The EPA Catches Ford Red-Handed

Photo credit: Ford.

When Congress first enacted Corporate Average Fuel Economy, or CAFE, standards, the initial purpose was to reduce energy consumption by increasing the fuel economy of our nation's vehicles. While the policy has been in place since 1975, the standards are set to rapidly increase over the next decade. Its purpose is now twofold: to improve national security, and to save Americans money from the seemingly ever-increasing price of gasoline. And you can't overlook the environmental benefits from the reduced emissions.  

However, the rapid increase in standards that's now looming over the auto industry is putting pressure on them like never before. In 2025 the fuel economy of passenger cars and light-duty trucks built in that model year is set for an average of 54.5 MPG, which is nearly double what the comparable standards are today. Automakers are being forced to get ahead of the curve and invest in reducing fuel consumption now. And that's proving to be tougher than some automakers had anticipated.

In fact, Ford (NYSE: F  ) is now being forced to lower the gas mileage estimates for its C-Max hybrid crossover after it was found to not live up to previous estimates. The 2013 C-Max was touted as delivering 47 MPG of performance on both the highway and in the city. However, real-world performance hasn't lived up to those lofty estimates. Instead, after additional testing, the C-Max delivered 45 MPG in the city and just 40 MPG on the highway, for a combined rating of 43 MPG.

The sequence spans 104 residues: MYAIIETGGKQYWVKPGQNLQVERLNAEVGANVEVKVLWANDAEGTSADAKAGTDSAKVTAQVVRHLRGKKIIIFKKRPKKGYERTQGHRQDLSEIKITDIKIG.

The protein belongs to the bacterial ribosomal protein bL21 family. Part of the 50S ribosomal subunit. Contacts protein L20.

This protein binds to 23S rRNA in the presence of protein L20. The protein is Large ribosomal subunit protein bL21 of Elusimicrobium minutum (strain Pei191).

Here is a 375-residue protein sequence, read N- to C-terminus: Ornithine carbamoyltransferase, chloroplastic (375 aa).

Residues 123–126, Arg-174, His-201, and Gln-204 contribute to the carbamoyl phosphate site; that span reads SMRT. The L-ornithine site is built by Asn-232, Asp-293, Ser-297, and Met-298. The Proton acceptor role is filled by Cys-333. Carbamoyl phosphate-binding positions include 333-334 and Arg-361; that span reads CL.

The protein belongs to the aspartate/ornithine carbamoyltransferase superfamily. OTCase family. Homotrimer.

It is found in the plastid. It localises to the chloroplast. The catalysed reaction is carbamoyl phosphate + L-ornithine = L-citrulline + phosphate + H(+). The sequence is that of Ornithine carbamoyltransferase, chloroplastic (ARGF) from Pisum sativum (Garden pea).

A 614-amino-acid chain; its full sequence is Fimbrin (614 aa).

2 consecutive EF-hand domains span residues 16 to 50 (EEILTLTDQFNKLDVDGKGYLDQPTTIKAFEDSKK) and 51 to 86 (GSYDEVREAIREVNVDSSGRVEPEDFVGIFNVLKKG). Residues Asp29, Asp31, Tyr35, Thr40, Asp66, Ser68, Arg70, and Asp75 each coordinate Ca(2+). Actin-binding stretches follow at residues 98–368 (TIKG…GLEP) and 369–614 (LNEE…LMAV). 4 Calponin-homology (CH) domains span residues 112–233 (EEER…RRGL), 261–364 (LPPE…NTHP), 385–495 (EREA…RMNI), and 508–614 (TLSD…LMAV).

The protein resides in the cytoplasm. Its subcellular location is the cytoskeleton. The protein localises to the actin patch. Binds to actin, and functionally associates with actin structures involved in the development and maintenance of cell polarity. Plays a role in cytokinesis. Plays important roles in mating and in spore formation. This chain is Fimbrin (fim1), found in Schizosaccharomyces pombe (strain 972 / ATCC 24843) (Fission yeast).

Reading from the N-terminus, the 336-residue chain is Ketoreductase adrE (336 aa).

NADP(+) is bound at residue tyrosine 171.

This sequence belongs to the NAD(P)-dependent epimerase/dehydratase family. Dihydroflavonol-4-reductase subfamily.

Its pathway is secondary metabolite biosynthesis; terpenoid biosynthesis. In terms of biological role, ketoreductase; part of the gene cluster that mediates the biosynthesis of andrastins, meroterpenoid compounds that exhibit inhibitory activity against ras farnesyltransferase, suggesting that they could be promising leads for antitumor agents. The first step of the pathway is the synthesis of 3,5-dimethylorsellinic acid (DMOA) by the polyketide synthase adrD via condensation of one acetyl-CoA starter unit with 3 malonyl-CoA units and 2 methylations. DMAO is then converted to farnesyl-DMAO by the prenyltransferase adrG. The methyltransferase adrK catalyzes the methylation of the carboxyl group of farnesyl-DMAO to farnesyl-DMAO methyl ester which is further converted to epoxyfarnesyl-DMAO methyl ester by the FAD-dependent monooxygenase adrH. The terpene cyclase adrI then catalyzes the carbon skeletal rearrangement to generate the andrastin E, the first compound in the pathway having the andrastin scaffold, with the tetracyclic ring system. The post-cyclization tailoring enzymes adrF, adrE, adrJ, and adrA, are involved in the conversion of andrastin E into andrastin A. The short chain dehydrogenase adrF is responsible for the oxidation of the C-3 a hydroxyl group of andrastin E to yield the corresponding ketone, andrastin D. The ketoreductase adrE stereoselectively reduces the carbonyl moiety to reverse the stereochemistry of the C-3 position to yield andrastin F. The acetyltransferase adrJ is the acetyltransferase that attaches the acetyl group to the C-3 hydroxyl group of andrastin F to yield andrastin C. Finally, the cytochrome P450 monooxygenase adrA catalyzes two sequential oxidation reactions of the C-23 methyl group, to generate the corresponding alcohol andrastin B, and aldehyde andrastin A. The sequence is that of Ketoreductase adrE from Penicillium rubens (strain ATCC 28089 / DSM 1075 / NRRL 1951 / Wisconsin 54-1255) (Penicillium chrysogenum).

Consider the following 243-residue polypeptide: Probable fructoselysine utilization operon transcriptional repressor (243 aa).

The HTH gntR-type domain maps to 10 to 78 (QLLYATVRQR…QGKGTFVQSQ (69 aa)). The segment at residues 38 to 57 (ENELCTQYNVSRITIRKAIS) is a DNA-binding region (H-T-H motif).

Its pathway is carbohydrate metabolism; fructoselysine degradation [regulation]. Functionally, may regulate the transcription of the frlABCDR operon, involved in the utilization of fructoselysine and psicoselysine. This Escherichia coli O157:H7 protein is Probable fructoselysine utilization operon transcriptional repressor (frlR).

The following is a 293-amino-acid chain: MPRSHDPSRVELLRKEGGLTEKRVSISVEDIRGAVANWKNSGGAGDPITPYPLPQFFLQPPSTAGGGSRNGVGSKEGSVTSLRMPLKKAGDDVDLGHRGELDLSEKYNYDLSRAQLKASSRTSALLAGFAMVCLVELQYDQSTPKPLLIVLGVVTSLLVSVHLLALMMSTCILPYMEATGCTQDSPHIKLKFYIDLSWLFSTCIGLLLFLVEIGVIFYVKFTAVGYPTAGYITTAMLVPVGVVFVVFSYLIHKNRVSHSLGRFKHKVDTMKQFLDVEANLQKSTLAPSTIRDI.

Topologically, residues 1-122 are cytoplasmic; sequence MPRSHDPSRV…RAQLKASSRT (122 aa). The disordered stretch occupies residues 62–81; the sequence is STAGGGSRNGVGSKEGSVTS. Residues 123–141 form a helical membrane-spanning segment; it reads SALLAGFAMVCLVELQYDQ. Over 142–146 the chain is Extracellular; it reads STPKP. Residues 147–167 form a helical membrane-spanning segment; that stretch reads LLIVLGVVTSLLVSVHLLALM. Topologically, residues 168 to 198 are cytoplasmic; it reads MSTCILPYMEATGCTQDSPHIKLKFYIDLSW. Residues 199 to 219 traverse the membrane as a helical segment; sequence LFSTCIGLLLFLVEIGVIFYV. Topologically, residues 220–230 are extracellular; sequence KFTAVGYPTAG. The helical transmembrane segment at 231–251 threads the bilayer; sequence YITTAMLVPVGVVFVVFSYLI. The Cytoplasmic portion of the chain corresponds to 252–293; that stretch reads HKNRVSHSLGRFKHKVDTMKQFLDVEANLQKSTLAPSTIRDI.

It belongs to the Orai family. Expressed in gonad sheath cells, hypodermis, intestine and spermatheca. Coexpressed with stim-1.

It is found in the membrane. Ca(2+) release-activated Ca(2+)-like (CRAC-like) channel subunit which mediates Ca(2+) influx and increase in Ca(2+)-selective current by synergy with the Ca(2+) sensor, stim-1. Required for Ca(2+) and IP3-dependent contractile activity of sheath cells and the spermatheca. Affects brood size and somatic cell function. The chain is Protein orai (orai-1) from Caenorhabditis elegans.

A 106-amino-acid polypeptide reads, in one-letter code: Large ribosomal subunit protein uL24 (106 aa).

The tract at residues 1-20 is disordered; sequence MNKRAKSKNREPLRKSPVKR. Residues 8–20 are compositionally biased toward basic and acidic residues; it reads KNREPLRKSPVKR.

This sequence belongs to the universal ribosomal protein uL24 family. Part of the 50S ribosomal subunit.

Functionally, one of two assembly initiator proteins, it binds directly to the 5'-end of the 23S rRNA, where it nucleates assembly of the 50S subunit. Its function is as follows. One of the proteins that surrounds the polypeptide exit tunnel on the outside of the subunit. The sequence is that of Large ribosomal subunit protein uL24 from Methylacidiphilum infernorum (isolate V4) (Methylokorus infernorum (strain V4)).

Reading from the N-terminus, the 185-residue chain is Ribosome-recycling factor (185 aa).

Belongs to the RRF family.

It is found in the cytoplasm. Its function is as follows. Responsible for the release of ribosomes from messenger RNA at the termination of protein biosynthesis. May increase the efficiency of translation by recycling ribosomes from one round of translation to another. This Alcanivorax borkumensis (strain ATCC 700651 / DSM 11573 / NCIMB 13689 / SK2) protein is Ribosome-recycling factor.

Those 4 miles per gallon are now going to cost Ford some money, too, as it will reimburse buyers with a one-time payment of $550, while lessees will receive $325. To date, Ford has sold about 32,000 of the vehicles, meaning that at most it's on the hook for $17.6 million. Given that Ford recently reported net income of $1.2 billion, that payment isn't likely to hurt the automaker.

What might hurt it are the additional investments it will need to make to boost the fuel economy of its vehicles in the future. The company has already said it's working on making improvements to boost the gas mileage of the model year 2014 C-Max hybrids. However, Ford might be required to redouble its efforts to improve fuel economy across its platform to meet the aggressive changes coming up in the CAFE standards.

This is clearly a setback for Ford, and it could harm the company's quest to catch up with top hybrid seller Toyota (NYSE: TM  ) . Its Prius has really resonated with consumers, making it a top-selling hybrid. Ford currently claims the No. 2 spot in the segment thanks to the rising popularity of its C-Max and Fusion hybrids. However, with the C-Max not achieving the fuel economy once thought, Ford could feel a big impact on future sales.

Admitting its mistake and reimbursing customers is a good start for the company as it looks to maintain its brand integrity. The next step, however, will be to simply deliver, which is easier said than done.